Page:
The lead architect of the 2017 Republican tax law contradicted his party’s repeated promises that the tax cuts would pay for themselves.
Rep. Kevin Brady, R-Texas, the former chairman of the House Ways and Means and taxation committees, admitted that it was “hard to know” how much of the cuts were fully paid for at the Peterson Foundation’s annual Fiscal Summit in Washington.
“We will know in year eight, nine or 10 what revenues it brought in to the government over time. So it’s way too early to tell,” Brady said.
The Congressional Budget Office estimated that the cost of the tax cuts is around $1.9 trillion, even when taking into account additional growth.
Brady insisted that even if they do not pay for themselves, the tax cuts were a good investment.
“I don’t think anything could have been worse for the deficit than to stick with the old economy and stick with the tax code that was so outdated,” he said.
Though the federal deficit usually decreases during strong economic times, the deficit is already up nearly 40 percent this fiscal year, according to a CBO report. The deficit is up more than 80 percent this fiscal year over the same time period in 2016, before Trump’s election. Although GDP growth is up about 0.7 percent from last year, economists expect future growth to be much lower than the White House estimates, the Washington Post reported.
Spending was up $255 billion during the first eight months of the fiscal year, according to the CBO, but federal revenues increased by less than $50 billion. Most of that revenue came from tariffs, which are a tax hike on American consumers, and increased payroll taxes, which were not included in the tax bill. While corporations are paying less taxes than ever, individual tax cuts have largely been negated by the rate of inflation. President Trump’s ongoing trade war with China and other countries could wipe out what little savings individual taxpayers received from the law, the New York Times reported.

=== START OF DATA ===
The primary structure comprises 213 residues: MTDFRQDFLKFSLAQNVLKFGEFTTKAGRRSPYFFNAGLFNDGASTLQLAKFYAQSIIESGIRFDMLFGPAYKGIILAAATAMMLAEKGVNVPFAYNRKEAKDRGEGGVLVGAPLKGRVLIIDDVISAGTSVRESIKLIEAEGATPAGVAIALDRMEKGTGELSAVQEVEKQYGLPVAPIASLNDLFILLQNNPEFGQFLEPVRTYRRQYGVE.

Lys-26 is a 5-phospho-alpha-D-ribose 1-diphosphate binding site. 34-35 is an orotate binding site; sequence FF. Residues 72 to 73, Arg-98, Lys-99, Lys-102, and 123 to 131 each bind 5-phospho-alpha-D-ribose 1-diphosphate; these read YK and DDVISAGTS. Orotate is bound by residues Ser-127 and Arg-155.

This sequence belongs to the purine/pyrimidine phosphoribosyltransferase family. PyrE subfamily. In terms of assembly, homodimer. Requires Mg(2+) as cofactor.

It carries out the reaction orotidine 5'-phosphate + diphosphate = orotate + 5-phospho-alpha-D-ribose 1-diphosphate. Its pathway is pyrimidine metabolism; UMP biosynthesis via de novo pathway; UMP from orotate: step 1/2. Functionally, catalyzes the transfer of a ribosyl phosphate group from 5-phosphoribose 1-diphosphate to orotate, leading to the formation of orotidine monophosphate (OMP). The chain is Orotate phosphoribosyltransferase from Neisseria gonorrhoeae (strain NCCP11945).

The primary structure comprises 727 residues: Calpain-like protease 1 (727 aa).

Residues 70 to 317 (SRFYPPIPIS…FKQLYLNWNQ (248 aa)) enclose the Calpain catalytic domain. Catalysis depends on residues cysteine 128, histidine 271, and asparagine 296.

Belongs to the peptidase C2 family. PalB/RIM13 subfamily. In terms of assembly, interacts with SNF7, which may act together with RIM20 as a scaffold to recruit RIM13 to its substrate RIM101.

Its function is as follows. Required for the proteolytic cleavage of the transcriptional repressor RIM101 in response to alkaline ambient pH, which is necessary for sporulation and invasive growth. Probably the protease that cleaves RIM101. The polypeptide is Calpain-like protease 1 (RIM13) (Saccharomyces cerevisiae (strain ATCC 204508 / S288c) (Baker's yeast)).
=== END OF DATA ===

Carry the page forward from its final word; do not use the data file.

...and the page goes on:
“Anybody who tells you the fact the tax cuts are going to pay for themselves, it’s not true. It’s nonsense. You can use the full words of BS,” House Speaker Nancy Pelosi said at the Fiscal Summit after Brady’s appearance.
While the tax cut may not pay for itself, the rest of the Trump and Republican economic agenda has fallen flat. A survey of American manufacturers found that May was the worst month for the industry since the recession more than a decade earlier. Yields on Treasury bonds are falling as investors fear an economic downturn. Analysts at JP Morgan and Barclays predict that the Federal Reserve will need to take “drastic action” and cut interest rates two or three times to “prop up” the economy, the Post reported.
Nobel-winning economist Paul Krugman wrote on Twitter that it was no surprise the tax cuts fell flat since the Republicans have played this game for decades.
“No idea in economics has been as thoroughly tested — and as completely rejected — as the notion that tax cuts pay for themselves,” he wrote. “The reason it has been tested so much is that Republicans keep insisting that it's true, and base policy on the claim. Then, when it fails — which it has done again and again, from Bush to Trump, from DC to Kansas — they pretend not to notice, and do it all over again.”